Language Like Birds

November 2008 WLT 
Nov. 2008 WLT

It is Paris, Berlin, New York,

  it is any one of countless cities, any one

                  of endless lands in which we find ourselves,


our careless hurrying through crowds

  cut short, silenced in one moment


by the sight of teeth and hands and jaw,

   by the familiarity of bone.


These are the faces that reflect our own,

   the eyes of exiles that will search


and search again for patterns in the skin,

   kinship in the bones,

                  history in the hand-shape of strangers.


But we have no words to express our loss, no tools

   to measure out the length of our leaving.


Fleeing before the war’s black howl,

   we left behind language

                  words too heavy a burden to carry.


Destiny.                    Family.                      Fate.


These are the words that remain

   when we find each other in foreign lands,


when we break open each word of our language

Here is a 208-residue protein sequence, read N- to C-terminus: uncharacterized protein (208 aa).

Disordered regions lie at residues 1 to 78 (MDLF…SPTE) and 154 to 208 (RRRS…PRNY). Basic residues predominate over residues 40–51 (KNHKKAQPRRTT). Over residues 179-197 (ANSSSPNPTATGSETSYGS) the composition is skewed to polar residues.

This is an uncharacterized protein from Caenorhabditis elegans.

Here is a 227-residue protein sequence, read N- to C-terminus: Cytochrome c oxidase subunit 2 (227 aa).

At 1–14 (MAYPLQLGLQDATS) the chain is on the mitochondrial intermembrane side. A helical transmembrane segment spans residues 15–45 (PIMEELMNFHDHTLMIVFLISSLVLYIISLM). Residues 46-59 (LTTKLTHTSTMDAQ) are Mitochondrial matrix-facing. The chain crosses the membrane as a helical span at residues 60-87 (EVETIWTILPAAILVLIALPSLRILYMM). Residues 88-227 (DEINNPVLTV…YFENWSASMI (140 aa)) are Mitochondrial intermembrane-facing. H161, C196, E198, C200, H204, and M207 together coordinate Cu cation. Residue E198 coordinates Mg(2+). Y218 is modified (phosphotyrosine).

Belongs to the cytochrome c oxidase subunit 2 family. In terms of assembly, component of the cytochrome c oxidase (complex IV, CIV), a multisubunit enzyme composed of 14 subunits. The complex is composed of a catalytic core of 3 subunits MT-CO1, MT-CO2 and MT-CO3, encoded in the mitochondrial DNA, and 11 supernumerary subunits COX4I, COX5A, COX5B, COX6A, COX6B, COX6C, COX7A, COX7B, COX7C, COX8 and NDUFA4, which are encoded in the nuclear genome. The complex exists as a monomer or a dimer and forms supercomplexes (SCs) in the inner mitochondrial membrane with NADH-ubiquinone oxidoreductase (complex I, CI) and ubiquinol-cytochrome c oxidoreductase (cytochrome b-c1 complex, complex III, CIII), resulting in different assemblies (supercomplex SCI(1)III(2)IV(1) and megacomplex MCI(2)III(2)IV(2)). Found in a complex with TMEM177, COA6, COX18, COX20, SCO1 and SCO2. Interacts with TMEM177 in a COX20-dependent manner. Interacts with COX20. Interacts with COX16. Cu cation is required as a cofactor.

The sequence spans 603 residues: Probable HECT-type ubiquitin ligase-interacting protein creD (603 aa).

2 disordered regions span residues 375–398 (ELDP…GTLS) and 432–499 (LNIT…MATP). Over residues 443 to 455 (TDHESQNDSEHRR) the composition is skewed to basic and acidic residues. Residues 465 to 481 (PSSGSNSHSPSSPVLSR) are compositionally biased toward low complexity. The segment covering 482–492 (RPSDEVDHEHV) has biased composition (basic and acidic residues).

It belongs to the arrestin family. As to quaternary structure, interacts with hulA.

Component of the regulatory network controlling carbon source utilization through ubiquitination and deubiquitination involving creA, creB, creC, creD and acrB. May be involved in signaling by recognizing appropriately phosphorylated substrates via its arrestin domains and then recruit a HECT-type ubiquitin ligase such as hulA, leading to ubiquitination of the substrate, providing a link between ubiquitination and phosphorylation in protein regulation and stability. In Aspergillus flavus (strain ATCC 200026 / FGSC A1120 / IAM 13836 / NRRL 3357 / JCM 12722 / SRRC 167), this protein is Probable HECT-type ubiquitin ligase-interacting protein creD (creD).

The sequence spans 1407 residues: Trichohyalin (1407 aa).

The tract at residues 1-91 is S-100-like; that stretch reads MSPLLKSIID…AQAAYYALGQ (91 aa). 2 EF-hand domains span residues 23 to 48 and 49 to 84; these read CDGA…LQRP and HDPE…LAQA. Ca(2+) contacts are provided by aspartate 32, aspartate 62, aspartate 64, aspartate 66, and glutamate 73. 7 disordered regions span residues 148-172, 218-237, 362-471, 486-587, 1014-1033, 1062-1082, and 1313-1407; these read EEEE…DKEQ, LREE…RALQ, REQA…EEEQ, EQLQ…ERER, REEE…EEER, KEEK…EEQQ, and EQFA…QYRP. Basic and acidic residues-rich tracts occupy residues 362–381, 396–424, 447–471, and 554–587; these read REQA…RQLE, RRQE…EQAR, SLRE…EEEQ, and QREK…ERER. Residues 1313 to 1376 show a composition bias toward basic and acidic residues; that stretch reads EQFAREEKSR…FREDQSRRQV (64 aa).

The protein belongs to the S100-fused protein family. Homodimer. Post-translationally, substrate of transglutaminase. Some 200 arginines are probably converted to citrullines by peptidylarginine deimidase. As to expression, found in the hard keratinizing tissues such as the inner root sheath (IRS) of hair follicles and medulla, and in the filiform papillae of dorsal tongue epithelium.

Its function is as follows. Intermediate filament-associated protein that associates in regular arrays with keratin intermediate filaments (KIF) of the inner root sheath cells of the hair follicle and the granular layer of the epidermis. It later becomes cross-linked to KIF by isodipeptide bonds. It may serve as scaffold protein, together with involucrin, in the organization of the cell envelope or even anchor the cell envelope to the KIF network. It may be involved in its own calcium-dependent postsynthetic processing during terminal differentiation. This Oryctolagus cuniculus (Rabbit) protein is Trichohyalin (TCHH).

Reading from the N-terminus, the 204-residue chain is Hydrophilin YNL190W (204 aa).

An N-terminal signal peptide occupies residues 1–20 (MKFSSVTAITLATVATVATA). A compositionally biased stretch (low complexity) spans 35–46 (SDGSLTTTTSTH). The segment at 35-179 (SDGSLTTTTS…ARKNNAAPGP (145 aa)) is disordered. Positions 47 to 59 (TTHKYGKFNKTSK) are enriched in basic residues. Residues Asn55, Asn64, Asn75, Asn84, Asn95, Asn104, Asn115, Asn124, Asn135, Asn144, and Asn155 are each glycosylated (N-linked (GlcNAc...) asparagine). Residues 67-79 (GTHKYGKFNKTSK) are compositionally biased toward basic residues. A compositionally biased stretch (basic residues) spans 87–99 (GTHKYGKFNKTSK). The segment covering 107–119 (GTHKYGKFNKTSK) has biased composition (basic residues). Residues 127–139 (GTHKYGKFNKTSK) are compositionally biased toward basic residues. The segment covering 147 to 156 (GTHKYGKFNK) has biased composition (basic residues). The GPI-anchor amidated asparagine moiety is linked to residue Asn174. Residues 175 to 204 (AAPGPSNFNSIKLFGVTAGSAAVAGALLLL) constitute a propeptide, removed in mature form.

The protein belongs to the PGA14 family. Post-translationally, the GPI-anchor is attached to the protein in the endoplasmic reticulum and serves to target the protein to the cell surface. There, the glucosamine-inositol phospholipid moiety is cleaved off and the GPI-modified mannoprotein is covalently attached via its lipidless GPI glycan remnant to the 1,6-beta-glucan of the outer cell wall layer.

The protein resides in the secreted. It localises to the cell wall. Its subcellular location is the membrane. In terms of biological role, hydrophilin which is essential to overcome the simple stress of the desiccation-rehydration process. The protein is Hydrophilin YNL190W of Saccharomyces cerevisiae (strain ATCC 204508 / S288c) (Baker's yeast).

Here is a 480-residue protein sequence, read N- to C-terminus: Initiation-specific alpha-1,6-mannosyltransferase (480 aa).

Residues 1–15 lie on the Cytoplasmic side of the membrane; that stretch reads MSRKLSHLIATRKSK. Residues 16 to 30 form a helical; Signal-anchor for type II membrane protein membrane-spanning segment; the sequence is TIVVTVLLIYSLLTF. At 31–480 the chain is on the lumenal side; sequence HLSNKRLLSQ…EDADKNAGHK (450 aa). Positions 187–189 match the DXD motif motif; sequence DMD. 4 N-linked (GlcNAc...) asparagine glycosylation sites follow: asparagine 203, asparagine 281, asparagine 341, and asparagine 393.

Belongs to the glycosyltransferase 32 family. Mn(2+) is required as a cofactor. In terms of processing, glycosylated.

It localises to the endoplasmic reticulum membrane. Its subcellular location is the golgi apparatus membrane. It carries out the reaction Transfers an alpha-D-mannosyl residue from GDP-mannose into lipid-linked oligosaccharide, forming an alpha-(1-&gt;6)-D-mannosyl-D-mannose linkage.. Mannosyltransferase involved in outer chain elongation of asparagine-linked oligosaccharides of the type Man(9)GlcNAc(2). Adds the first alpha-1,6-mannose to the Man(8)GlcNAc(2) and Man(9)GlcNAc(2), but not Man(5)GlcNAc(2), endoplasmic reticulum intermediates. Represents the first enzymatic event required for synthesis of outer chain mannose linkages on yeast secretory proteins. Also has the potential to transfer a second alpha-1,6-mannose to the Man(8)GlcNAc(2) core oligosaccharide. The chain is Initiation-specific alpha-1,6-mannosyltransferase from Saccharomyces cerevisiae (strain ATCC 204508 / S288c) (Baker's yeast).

to share, to savor, to set free.


We open our throats and language,

   like birds, bursts from our lips, words


exploding across city streets, brief

   as the violence of gunfire.



San Francisco

Pireeni Sundaralingam is a cognitive scientist and poet. Educated at Oxford, her poems appear in over thirty journals and have been translated into five languages. She is a Fellow at the Exploratorium, a Salzburg Global Fellow, and Principal Advisor on Human Potential for UN Live, the Museum for the United Nations, where she leads research on issues such as climate change engagement. She is currently writing a book of lyric essays about the brain.

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